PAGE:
Thomas Aquinas has always been a whipping boy for theologians. In his own lifetime, his classmates referred to him as the “Dumb Ox” (a play on both his oafish size and the way his critical thinking appeared slow and pondering). The scorn continued after his death, when theologians such as William of Ockham and Duns Scotus attempted to have Thomas’ works condemned. Martin Luther, too, found need to reject Thomas’ approach to theology. Aquinas had, according to Luther, relied too heavily on Aristotle in his theology, and so Luther warned his readers that philosophical terms from pagan sources could only be used in theology once we have “given them a bath.”
A proper historical perspective should allow us to lay down our arms against Aquinas. Protestant theologians may never be fully comfortable with Aquinas’ teachings on natural law or reason—and they may have sharper words for his teachings on celibacy, Mary, and purgatory—but he nevertheless stood at the headwaters of a theological resurgence in medieval thinking that would, in time, play a vital role in shaping the landscape of Protestantism.
Thomas was a nobleman born to the Duke of Aquino in Roccasecca, Italy, in 1225. Aquinas, in fact, was not his surname but the home of his family estates, and so his teachings have always been called Thomism and not Aquinism. As a young man, Thomas would have been well educated but spoiled rotten. Thomas himself was the second cousin of Holy Roman Emperor Frederick II, the highest political ruler of the day and a man who was enthroned King of Germany, Italy, and Jerusalem. Such power corrupts, and these were dark days politically. Indeed, for much of the thirteenth century, emperors such as Frederick were not loyal sons of the church. Over time, they began to leverage their own estates, as well as the power derived from the lands won during the Crusades, to begin putting pressure on the pope to do their bidding.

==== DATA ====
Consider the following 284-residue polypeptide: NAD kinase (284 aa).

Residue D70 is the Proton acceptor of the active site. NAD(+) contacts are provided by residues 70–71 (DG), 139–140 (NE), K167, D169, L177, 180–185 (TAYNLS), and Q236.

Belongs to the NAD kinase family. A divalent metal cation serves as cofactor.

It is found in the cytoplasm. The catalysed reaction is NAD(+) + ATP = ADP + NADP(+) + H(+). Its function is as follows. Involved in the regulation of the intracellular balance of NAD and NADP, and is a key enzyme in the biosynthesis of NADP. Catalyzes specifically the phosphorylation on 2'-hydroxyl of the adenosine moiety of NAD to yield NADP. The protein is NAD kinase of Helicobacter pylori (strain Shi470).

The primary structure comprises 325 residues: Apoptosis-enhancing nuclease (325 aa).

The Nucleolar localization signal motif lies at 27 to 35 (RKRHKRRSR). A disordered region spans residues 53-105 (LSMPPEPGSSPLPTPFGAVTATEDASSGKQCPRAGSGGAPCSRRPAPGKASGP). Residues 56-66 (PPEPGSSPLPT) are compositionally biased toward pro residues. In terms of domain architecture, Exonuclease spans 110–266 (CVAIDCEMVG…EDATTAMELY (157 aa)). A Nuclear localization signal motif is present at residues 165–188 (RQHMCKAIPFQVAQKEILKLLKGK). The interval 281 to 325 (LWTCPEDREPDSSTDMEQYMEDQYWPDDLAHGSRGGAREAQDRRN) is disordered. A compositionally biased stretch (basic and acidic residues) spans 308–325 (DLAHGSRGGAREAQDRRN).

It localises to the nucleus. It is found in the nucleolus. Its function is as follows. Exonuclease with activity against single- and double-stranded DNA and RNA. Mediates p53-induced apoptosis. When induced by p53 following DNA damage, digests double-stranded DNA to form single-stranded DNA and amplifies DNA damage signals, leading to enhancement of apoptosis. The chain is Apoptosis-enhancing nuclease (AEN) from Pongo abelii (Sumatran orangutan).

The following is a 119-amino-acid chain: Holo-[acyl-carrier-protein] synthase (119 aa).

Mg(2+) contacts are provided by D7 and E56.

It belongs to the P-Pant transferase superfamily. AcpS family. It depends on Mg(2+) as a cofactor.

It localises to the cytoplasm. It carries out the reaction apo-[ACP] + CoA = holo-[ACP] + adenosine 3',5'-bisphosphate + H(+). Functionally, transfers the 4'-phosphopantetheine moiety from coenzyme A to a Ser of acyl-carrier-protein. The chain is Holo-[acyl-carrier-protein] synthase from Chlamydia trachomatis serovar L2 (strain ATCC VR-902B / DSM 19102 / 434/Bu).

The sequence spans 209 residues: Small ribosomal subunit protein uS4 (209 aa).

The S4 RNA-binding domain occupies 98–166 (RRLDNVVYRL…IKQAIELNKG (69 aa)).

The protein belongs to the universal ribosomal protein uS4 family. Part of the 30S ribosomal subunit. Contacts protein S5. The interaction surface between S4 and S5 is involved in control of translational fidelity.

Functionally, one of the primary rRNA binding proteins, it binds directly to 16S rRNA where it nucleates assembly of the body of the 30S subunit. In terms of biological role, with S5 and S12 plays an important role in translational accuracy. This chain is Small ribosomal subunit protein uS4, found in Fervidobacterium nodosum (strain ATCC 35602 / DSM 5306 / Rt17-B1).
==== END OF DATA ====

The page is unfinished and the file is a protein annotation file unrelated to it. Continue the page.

In his first significant act as an adult, Thomas sided against his family’s struggles with the church. His father attempted to place his son as abbot of the wealthy monastery at Monte Cassino, not out of piety but in order to prop his son up in a lifestyle fit for his lineage. Thomas rejected this and, we are told, marched into his father’s room one day to announce he had joined the begging order of the Dominicans. His family was livid, and his brothers even kidnapped him and imprisoned him in their family castle in the hopes of teaching him some sense. Each of their attempts failed. (One story has them sending a prostitute to their brother, assuming that a life of inflamed debauchery was preferable to a life of service to the church.) Thomas eventually escaped and soon found his way to Paris in order to study with the reigning theologian of Europe, Albert the Great. He would spend the next thirty years studying Scripture and teaching theology.
The two great masterpieces of Thomas’ career were his Summa Theologica and Summa contra Gentiles. Both are among the most influential works in Western literature. The Summa contra Gentiles capitalized on the resurgence of Jewish and Muslim literature in the medieval period. Aquinas engages here in an apologetic with unbelievers by providing arguments for the existence of God and for the rational foundation of the Christian faith over against other worldviews.
Even more valuable for later church history was the Summa Theologica, a work that is unrivaled in its scope, covering a staggering number of subjects from questions of sex, the existence of angels, and the function of civil government to traditional doctrines such as Christ, salvation, and the church. In each of his works, Thomas is keen to establish a sure intellectual foundation for the justification of belief (epistemology). It was his exploration of rational argumentation, in fact, that led him ultimately to embrace a modified Aristotelian approach to reason and metaphysics. He struggled long and hard to come up with a solution to the ancient problem of explaining the diversity of life with the unity of ideas—the Problem of the One and the Many. Like Aristotle, Thomas took the view that the unifying reality of particular things stems from God’s creation and is implanted in the thing (res) itself, rather than existing outside of the created order.